6. Final shape. Assuming that everything else was possible, there is now a flat-roofed structure - bad for drainage, if there is any precipitation in this environment - which requires a lot of internal bracing for stability.

While I cannot prove a negative, I do not believe that this hypothetical construction technique has a name.

Apologies that this criticism is so harsh. However, for the purposes of building an enclosed city rather than a tent I suggest that supporting columns with solid foundations are critical and a sloping or domed roof is recommended. It may also be preferable to expand in hexagonal shapes rather than squares in order to increase the area enclosed relative to the amount of perimeter material required. If you really want the structure's roof raised from inside rather than using cranes from outside, consider using airbags as a technique rather than threaded disks - it's easier to control the rate of ascent of individual sections if problems develop.

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  • $\begingroup$ It sounds like most problems such a 1, 4, and 5 can be fixed by deep-setting the columns in solid bases and using the cables (chains?) to rotate the whole column as a screw. The nuts remain stationary and climb the columns; cables stay in the ground. Walls can also be set deep into the ground for a barrier. Working on tiles remains an issue… suspended scaffolding maybe? Guys must maintain tension while the ceiling lifts: Maybe run through hollow columns? If whole structure could be raised from one safe draw point, that’s the goal. $\endgroup$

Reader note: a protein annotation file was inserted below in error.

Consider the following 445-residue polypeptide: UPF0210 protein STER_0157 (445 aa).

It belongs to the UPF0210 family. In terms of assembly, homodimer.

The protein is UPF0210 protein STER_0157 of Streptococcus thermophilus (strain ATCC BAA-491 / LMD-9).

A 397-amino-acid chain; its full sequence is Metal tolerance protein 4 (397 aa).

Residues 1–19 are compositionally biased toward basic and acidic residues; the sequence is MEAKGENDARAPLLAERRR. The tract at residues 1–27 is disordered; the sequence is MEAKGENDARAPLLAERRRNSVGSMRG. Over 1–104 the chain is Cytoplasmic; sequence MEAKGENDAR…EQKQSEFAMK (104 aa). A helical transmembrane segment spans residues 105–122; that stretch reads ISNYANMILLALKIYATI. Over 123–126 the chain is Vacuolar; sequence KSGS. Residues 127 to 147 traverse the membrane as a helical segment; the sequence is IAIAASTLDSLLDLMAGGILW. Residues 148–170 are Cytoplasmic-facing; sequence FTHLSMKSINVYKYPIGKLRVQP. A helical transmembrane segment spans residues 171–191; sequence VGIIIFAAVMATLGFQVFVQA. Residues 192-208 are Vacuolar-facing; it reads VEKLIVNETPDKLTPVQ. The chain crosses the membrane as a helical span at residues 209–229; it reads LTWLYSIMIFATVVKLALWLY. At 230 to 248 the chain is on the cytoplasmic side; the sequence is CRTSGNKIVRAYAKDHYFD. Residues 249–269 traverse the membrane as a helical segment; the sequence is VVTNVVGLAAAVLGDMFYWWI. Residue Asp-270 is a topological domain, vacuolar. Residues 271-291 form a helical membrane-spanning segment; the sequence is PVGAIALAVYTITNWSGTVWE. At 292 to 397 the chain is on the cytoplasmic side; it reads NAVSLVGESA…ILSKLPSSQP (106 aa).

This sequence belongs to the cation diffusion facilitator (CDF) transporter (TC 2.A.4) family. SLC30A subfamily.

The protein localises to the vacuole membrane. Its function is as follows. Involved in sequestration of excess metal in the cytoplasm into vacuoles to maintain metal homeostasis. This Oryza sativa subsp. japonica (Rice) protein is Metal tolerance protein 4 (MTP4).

– Vogon Poet
    Feb 16, 2022 at 2:19
  • $\begingroup$ Traditional Japanese architecture does not use foundations. Yet, some buildings managed to survive for centuries (check Nara or Kyoto historical buildings) despite earthquakes. $\endgroup$
    – Otkin
    Feb 16, 2022 at 16:55
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The solution suggested in question has many moving parts. Several moving parts are load bearing and are incorporated into the final building guaranteeing an expensive construction style. To place some of the key components worker exposure to the hostile environment seems likely.